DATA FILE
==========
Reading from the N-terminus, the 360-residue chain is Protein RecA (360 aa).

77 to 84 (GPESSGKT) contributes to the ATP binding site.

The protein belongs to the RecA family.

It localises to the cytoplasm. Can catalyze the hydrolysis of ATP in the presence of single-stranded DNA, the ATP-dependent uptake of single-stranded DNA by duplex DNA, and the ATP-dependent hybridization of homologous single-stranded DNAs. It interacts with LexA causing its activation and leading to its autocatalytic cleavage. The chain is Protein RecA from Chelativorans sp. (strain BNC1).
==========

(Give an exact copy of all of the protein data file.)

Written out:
Reading from the N-terminus, the 360-residue chain is Protein RecA (360 aa).

77 to 84 (GPESSGKT) contributes to the ATP binding site.

The protein belongs to the RecA family.

It localises to the cytoplasm. Can catalyze the hydrolysis of ATP in the presence of single-stranded DNA, the ATP-dependent uptake of single-stranded DNA by duplex DNA, and the ATP-dependent hybridization of homologous single-stranded DNAs. It interacts with LexA causing its activation and leading to its autocatalytic cleavage. The chain is Protein RecA from Chelativorans sp. (strain BNC1).